The compelling storytelling qualities of arguably the greatest story ever told – Christmas - and the perennial desire to escape into fantasy and enchantment at Christmas time, more than at any other time of year, have been the starting point for Selfridges’ new festive season theme: Storytelling.
Selfridges itself, having introduced modern retail storytelling and retail theatre to the UK in 1909, courtesy of its eponymous and highly creative founder, has been telling its customers exciting stories for decades. It was only logical to turn the legendary store into a giant house of enchanted stories and fairytales this Christmas.
To celebrate the art of storytelling, Selfridges has nominated what it considers to be the 25 most enchanted stories ever told. The 25 stories stretch across different eras and styles as well as themes – they are not all about Christmas, but they all have enchantment in their tale and they have been selected to be at least one generation old – so no Harry Potter in sight. The oldest story featuring within the top 25 is over 300 years old (Sleeping Beauty by the pioneer of the modern fairy tale genre, Charles Perrault) and the most recent to make the cut is Raymond Briggs’ The Snowman first published in 1978.
Outside the top 25 most enchanted stories but within the wider context of the celebration of storytelling, Selfridges is also embracing a broader mix powerful, legendary, famous and compelling stories – including the great stories told through media other than print, such as film. This is fitting seen as the Oxford Street store has recently opened the world’s first department store cinema. During the festive season, the Everyman cinema at Selfridges will show a series of enchanted tale-based films including Pinocchio and It’s A Wonderful Life.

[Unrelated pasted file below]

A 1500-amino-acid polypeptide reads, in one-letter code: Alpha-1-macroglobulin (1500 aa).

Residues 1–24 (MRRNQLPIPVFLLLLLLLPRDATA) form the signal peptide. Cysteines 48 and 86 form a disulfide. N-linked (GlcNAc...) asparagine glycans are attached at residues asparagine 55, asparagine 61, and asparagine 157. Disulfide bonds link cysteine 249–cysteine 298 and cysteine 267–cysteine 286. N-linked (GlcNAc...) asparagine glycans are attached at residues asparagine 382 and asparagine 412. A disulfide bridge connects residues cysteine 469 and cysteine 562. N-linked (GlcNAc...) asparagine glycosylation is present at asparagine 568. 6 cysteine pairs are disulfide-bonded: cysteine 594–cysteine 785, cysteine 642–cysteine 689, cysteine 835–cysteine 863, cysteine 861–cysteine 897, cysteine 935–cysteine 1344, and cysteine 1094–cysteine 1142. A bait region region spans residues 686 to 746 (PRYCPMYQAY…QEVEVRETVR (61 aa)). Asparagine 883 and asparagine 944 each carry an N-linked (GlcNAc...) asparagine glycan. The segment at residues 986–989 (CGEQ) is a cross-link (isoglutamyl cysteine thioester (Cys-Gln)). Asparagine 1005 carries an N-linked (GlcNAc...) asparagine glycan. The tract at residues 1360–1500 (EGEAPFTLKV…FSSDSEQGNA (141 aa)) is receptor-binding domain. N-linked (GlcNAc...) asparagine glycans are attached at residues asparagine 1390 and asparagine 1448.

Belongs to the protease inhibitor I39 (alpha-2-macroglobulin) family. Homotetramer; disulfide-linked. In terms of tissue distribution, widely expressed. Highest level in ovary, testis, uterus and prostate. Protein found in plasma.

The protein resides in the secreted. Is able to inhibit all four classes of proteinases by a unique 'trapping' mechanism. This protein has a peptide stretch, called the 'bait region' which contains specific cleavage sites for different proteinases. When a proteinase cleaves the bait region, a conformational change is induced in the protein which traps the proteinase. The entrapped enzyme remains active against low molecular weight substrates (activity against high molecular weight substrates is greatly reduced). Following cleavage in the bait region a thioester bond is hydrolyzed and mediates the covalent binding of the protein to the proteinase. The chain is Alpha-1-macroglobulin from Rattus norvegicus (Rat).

However, Selfridges’ Christmas windows and facade have been designed to be the storytelling celebration’s most visible and most spectacular showcase.
Several of the world’s best-loved tales including Cinderella, Snow White and Hansel and Gretel are told through the creative prism of the award-winning Selfridges windows team – all with a cheeky and contemporary twist. This year, however, the windows won’t be the London store’s only masterful display visible from the street.
A dazzling centrepiece installation will vie for attention atop the historic neo-classical Oxford Street canopy. Expressing storytelling in a three-dimensional exhibit, the canopy installation, is over 18 metres across by 10 metres tall and over 3 metres wide. It is made of a mix of polystyrene and aluminium and decorated with 1,000 metres of neon lights and over 10,000 LED lights. Called Destination Christmas, the canopy installation features universal fairy tale symbolisms with a little Selfridges twist, such as the Golden Goose wearing a monocle and a top hat. This new installation weighs over two tons and features the biggest neon sign to be seen in London this Christmas.
Storytelling will continue within the store at every turn. In-store visual merchandising displays continue the referencing of iconic features of magical characters and famous tales. An eight-meter long golden tress dangles down from the third floor central atrium where a light show makes a newly created giant golden mobile shimmer. The mobile features – seemingly falling down the atrium - some of the words and pages from a new fairly tale conceived by Selfridges.
The Selfridges Christmas story – entirely composed in rhyme - is a clever mash-up of a number of well-known stories which transform into a brand new tale. The Selfridges Christmas story will be available to read in full and to listen to at Selfridges.com where pop-up online radio station extraordinaire, The Butcher’s Apron, has been invited to host regular storytelling slots, bringing some amazing tales to life. Famously recurrent fairy tale themes such as gold as treasure, enchanted woodlands and mystical forests, symbolic charmed objects such as lanterns, secret magical words, spell-bound mirrors and more have inspired not only the displays within the store, but also a selection of limited edition products sold across all departments.
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